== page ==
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Thursday, September 10, 2009

Rebecca Foust Pens Poetry of the Midwest

Mom’s Canoe
By Rebecca Foust
Poetry
Texas Review Press
ISBN-13 Number: 9781933896274
ISBN-10 Number: 1933896272

Rebecca Foust’s award-winning chapbook, Mom’s Canoe, is concerned largely with the rural landscape and the poet’s family’s place in that landscape and its history. Indeed, one of the book’s later poems, “Altoona to Anywhere,” seems to echo the sentiments of the titular poem in Cottle’s book: that one can never erase one’s history.

Go ahead, aspire to transcend
Your hardscrabble roots, bootstrap
The life you dream on,
Escape the small-minded tyranny
Of your small-minded Midwestern
Coalmining town.

But when you’ve left it behind you
May find it still there, in your dreams,
Your syntax, the smell of your hair,
Its real smell, under the shampoo.
Beware DNA; it will out or be outed
And you’ll find yourself back
Where you started…

The Midwest is in Foust’s DNA, and the long shadows of this large and varied region infuse all of the poems in her deceptively slim chapbook, whether they discuss the people of Altoona, Iowa (including members of Foust’s family) or the beautiful, often mysterious landscape. Mom’s Canoe is a celebration of this region as well as a history of Foust’s family and the region in which they dwell.

In many ways, Foust works like an archaeologist to excavate her region and her place within it. She does so somewhat literally in “Fossil Record,” in which she moves from discussing trilobites and ammonites resting in layers of prehistoric soil to the fetus waiting inside a womb and the bones inside a woman beneath an x-ray.

In “Archeological Record” (here reproduced in full), she considers another cross-section: one replete with imagery of the Midwest as well as classical mythology. Like any good archaeologist, Foust then attempts to weave these elements into a story—an impressionistic one to be sure, but a story nonetheless that speaks of loss and hidden grief.

Scotch straight-up, thy neighbor’s
wife and Sunday Church
—Nobody’s talking

but one white glove is lost.
What was said, and not. Gaps
outline the years laid down

in stone, but each wedged-in bit
is rocking. Dreams, cookbook
notes, the dress a mother wore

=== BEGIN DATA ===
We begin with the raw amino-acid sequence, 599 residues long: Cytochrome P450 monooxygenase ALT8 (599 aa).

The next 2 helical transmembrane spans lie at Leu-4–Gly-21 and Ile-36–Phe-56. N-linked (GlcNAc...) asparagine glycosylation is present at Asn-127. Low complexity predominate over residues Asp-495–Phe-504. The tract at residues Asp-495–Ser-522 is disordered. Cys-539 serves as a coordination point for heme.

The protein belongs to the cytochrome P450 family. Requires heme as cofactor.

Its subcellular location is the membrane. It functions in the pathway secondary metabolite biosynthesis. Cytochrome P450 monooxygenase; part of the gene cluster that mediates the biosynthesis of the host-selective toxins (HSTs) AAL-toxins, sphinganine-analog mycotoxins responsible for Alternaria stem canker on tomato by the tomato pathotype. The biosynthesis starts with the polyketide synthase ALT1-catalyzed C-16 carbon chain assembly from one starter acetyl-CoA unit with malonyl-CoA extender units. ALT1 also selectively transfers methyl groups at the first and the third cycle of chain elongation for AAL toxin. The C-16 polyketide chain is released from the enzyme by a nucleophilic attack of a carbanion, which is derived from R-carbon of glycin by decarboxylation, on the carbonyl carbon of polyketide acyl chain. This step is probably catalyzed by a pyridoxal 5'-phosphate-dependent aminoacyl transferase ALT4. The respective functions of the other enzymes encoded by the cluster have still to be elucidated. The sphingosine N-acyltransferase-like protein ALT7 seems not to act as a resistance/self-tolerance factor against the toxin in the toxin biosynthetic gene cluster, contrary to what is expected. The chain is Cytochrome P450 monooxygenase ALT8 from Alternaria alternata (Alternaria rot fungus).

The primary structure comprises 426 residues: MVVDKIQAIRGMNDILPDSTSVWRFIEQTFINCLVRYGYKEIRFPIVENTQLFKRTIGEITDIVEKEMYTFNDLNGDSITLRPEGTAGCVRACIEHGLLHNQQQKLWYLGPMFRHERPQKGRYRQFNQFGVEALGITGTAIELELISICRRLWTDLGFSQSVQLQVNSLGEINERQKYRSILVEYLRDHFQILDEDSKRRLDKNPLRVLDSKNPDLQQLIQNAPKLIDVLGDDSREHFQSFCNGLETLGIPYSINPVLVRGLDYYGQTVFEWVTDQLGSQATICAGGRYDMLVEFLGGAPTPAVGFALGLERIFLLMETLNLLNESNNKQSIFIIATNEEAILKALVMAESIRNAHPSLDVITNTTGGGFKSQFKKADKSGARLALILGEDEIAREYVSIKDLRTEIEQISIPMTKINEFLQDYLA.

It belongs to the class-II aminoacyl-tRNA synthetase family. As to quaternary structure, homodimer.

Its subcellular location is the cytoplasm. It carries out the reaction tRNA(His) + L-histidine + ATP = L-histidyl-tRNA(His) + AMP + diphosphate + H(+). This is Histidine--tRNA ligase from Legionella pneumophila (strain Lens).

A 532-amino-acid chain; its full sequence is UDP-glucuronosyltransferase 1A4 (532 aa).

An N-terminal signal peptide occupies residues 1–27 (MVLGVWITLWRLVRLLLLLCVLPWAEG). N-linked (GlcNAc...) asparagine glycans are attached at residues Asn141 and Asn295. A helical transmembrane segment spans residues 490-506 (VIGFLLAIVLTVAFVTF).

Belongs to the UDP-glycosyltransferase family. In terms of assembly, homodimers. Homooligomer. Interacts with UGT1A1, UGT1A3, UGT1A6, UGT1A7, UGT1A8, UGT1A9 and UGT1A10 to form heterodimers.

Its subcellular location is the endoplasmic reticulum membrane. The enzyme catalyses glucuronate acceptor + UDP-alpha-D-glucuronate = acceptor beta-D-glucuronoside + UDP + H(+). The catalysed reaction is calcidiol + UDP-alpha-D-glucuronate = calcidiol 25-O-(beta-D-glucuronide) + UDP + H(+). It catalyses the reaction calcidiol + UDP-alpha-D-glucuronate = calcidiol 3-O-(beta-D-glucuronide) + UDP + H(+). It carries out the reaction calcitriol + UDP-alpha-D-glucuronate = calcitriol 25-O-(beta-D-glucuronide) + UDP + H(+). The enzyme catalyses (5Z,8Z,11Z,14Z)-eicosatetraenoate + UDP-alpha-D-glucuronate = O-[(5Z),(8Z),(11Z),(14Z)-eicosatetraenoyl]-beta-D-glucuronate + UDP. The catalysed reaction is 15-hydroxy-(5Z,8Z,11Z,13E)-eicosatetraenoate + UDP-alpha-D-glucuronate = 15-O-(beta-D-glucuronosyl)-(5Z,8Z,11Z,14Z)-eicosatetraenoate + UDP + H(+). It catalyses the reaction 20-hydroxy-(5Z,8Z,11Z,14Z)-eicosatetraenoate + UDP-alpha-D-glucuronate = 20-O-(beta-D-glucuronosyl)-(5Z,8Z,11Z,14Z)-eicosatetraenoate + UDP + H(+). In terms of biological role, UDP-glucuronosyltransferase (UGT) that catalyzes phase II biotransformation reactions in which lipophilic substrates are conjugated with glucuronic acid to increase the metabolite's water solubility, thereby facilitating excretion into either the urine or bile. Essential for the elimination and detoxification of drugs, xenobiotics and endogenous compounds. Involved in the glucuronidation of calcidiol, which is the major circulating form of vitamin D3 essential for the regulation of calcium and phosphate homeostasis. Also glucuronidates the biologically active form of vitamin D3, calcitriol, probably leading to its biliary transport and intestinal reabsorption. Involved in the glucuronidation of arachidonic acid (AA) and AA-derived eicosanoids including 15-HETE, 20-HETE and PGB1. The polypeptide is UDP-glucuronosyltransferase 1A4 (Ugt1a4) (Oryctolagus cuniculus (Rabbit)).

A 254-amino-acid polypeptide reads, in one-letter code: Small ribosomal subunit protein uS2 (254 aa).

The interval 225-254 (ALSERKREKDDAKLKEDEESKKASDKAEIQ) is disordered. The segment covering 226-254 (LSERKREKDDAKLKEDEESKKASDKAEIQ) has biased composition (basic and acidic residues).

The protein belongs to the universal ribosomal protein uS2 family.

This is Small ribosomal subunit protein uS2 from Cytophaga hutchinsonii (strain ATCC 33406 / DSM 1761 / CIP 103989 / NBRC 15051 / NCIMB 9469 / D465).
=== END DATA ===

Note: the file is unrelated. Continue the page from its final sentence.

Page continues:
to a father’s wake, or would
have worn—had she gone?
The shards meet to make

a pot you haven’t seen before.
The walls are half-effaced,
but Zeus is raping some girl

somewhere, you know that
much. It’s all here—battle,
faun, flash of dawn, grapes

twined into leafy crowns,
each loved thing lost, sieved
with bitter salt and ash.

Foust is not always so indirect in her “digging” into Midwestern life, however. In poems such as “The Dream,” “Books for the Blind,” “Kinship of Family” and, of course, the collection’s titular piece she writes about her family’s place in this land—her mother’s tears (of joy and apprehension) upon discovering a pregnancy; her grandmother’s blindness; her parents’ deaths; the distance between two sisters who were once very close. These are poems, at times, of “bitter salt and ash,” as is the case with “Backwoods,” in which Foust describes her mother’s return to an abusive second husband.

“How could you,” she asks

After he blackened
your eye,
dumb-bitched you
and wrecked your canoe?

You escaped from that place once,
his cottage collapsed
on the banks of that dirty, dredged ditch
he calls a river; all you needed was a car
where you could sleep, keep your things.

But of course, no region is all bitterness and bleakness, even the most hardscrabble one. In other poems, such as “Mom’s Canoe,” family and landscape meld together elegiacly, and even a memory of a mother’s death is transformed into something as beautiful and breathtaking as it is sad.

I still see you rising from water to sky,
paddle held high,
river drops limning its edge.
Brown diamonds catch the light as you lift, then dip.
Parting the current, you slip
silently through the evening shadows.
You, birdsong, watersong, slanting light,
following river bend, swallowed from sight.

Foust’s language and imagery, as the reader has probably by now divined, are as challenging as they are startling, and the reader who wants to follow her through her narratives would be well advised to consider and reconsider each poem, each phrase as an archaeologist reconsiders sand, bone and fragment. But patience is well-rewarded. Mom’s Canoe is a subtle and sometimes painful evocation of the Midwest, an example of a regional voice that transcends its boundaries, achieving universal apppeal.


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